By a show of hands, how many people here ever heard of SPL? How many already used it? Chances are most of you didn’t raise your hands, and some might even have a confused look on their faces. Indeed that is the sad reality when it comes to SPL, but What is SPL?
SPL, or Standard PHP Library, is a set of classes and interfaces built in to PHP since version 5.0, and as of PHP 5.3 it cannot even be disabled, so its here and for good. Its actually hard to disable it when compiling, so 9.9 out of 10 changes that you have it. But why have you not used it? The answer begins at “poor documentation” and ends in “didn’t even know it existed”, SPL has not had the “bling” about that it deserves, but this is where this article comes in, time to turn this around. So what is in SPL?
SPL makes available a few hooks for overloading the PHP Engine, such as ArrayAccess, Countable and SeekableIterator interfaces, to make your objects work like arrays. You can also manipulate other stuuf using RecursiveIterator, ArrayObejcts and various other iterators. It even has classes for specific points such as Exceptions, SplObserver, Spltorage and helper functions to overload other aspects, like spl_autoload_register, spl_classes and iterator_apply. Overall its a swiss army knife of code that can be implemented in PHP but that because of its hooks will probably perform much faster in SPL. So, what can i actually do with it then?
You are a by the book programmer, and after __autoload came around you rewrote all your sites and remove the endless stream os includes and requires in your code to make way for lazy loading, right? So once in a while you found yourself in a jam, you product’s classes use a specific naming/directory structure and the Zend Framework classes you use have a “_” to path approach, how do you solve this? Giant __autoload that includes all logic, trial and error style? Alter you directory structure to Zend’s? No! Overload it!
The process is simple, just create your own autoload function and overload it, that way the autoload procedure will run the class through Zend’s loader, if it does not find a class, it will then run yours, and keep on going down the line until one of them finds it.
Iterator is a design pattern, a generic solution to iterate over data in a consistent manner, a way to access elements of an object in a sequential way without exposing underlying representations. SPL has all the Iterators you ever need, and i’m not exagerating at all. This also includes iteratorfilters and so many other. You can use this for example in you database results, making the DbResult object implement the Iterator interface, thus making functions such as next(), prev() and other available so you can iterate results in a foreach. Another good example for Iterators is transversing a directory. In the usual manner you can iterate over scandir, the use if and elses to skip over “.”, “..” and any other files, say for example you want just the pictures from a directory. You can do all this using iterators and iterator filters, like in this example:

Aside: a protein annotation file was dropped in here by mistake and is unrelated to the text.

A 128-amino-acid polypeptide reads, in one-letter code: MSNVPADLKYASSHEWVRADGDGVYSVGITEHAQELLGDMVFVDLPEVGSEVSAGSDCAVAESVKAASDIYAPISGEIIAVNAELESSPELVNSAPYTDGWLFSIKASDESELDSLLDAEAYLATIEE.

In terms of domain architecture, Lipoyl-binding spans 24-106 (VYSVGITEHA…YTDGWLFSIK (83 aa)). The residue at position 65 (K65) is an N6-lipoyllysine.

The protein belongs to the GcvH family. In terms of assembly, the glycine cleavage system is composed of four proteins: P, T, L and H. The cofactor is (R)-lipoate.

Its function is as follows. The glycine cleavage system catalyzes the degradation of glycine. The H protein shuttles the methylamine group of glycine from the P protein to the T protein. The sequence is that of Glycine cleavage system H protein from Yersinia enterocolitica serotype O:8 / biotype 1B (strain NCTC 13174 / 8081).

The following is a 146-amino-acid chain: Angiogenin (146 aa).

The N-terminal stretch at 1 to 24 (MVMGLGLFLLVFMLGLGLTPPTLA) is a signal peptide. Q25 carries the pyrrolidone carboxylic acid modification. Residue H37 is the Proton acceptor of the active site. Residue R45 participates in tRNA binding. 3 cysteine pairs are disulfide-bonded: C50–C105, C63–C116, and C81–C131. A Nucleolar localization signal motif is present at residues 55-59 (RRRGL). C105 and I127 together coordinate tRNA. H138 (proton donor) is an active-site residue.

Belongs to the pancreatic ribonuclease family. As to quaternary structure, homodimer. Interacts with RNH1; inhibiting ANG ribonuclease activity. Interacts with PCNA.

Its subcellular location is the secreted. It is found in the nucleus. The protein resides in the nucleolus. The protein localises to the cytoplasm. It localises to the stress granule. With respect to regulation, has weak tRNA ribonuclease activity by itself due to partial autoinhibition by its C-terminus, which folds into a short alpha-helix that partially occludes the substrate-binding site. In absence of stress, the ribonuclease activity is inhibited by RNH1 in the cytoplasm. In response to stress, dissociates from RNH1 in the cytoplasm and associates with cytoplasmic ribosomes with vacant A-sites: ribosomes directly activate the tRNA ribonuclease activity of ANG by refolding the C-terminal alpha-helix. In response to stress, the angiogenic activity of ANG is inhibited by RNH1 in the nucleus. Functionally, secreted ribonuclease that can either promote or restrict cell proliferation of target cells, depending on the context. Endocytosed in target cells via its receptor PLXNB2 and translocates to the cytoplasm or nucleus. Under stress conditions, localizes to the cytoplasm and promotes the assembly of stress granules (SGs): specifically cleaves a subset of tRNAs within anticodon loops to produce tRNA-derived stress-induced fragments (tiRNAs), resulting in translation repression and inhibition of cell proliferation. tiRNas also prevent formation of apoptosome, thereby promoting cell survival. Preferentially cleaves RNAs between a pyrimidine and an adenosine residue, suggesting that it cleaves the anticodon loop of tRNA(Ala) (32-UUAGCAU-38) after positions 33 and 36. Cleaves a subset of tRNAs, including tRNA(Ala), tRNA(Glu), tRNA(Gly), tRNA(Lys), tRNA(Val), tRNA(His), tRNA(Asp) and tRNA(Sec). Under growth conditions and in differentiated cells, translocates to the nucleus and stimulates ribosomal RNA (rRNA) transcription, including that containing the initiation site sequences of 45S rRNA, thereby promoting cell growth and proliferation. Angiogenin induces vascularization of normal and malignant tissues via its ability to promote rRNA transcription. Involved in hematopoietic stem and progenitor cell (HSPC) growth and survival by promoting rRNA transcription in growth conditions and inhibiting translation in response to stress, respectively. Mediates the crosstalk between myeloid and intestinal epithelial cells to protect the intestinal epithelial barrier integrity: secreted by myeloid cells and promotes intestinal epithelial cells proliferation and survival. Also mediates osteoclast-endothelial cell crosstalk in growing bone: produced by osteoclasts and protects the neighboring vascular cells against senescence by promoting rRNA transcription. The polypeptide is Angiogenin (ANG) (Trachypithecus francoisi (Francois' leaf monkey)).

You may argue that now you have much more code, I’ll reply: yes, but you have reusable and testable code!
Here are some more iterators:
As of PHP 5.3 we have some other interesting tools, like SPLInt and other types you can use for type-casting (in PECL still). One class worth mencioning however is:
Why? Its faster! Why? aha! that’s the million dollar question. See to understand that we must dwell into the PHP internals for a regular array. In a regular array you can use diferent types of keys, i.e. numeric, strings and so forth. What PHP does is that it does not use that value as a key in the underlying C array, rather it hashes whatever it gets and uses that as a key, so hashing has a performance cost. SplFixedArray only accepts numeric keys, so no hashing happens! For those of you that cought up, yes, its a C array! So that explains why this is faster than regular arrays. (only php5.3!!)
This are just some examples of what you can do with SPL, unfortunatelly there is no “one place” to go and get a complete view of SPL, tou can hit the regular manual, but you should always trust in this documentation, done by the creators themselves, or you can hit Elizabeth’s Blog, most examples on this article belong to her.
But there is no better way to get better at SPL than contributing to it! We need documentators! So if you want to be part of PHP and help out, check out the php.doc mailing list, or IRC your way to EFNet and join #php.doc and say “I want to help”, you will be given a task very fast!